It should come as no surprise to learn that flooded cars aren't very popular.
Buyers won't be breaking down your door to purchase your rusted automobile, even if you cheekily label it as an "amphibious car" and hope to trick a few naive Craigslist users.
But don't despair, as there might be hope for your waterlogged car.
Can I Fix a Flood-Damaged Car?
Technically, you can "fix" a car with flood damage, and not just by dumping it into an industrial-sized bag of rice.
The problem is that it will probably take more effort than it's worth.
Even an insurance company won't touch a car with heavy water damage, because you just don't know how much damage has been done to the engine, drivetrain, and electronics.
Even if it seems okay now and you manage to get it cleaned and dried out, you don't know what will happen in the future when all that moisture begins to rust and corrode while leaving the interior smelling like a teenager's travel towel.
If you try to fix a flooded car, you may find that you need to pay more than it's worth just to ensure that everything is pristine, in which case it's always best to sell it and wash your hands of that washed-out vehicle.
How to Sell a Flood Damage Car
Your options are pretty limited when it comes to selling flood-damaged cars, and salvage companies are often the best way forward.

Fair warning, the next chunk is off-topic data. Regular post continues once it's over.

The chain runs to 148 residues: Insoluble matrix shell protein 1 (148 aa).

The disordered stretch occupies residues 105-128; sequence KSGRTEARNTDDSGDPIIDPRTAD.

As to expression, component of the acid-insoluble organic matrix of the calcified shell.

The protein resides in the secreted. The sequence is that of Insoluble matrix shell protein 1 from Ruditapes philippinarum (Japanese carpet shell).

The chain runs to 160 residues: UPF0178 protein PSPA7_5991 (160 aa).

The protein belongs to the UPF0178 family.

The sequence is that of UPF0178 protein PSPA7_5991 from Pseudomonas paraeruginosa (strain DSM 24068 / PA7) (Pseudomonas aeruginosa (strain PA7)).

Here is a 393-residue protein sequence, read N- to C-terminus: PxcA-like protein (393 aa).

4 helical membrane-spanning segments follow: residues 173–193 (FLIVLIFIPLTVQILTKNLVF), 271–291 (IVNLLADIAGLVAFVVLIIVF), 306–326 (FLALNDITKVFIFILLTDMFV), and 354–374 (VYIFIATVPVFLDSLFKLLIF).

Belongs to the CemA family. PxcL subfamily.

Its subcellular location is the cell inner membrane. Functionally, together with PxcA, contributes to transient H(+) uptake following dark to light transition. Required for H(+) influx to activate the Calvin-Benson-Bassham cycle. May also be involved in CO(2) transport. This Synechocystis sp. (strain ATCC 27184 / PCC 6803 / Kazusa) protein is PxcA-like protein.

You need to be honest about the car's history and you will also need the title, vehicle identification number, and your driver's license.
Call for a quote, give them the details they request, and they will offer you a cash sum.
Keep your expectations low.
Salvage companies are only interested in the salvage value, the amount of money they can get from salvaging parts and scrapping the metal.
If there aren't many parts worth salvaging, you won't be offered much money.
On the plus side, a junk car buyer will take any car in any condition and will also arrange to pick it up from outside your home.
You will get a cash sum for your vehicle and can walk away from the whole mess with your head held high!
What About the Insurance?
If you have comprehensive coverage, then your insurance company should cover flood damage.
They likely won't pay for any repairs, as they will be too extensive, and they will simply write the car off.
You will be given the opportunity to purchase the damaged car back from the insurance company for its salvage value, at which point it will come with a salvage title.
A salvage title means that the car can only be used for parts.
It's a worthwhile option if you think that it has some parts worth saving and you need them for personal projects, but if you're trying to make a quick buck by buying and then instantly reselling, think again!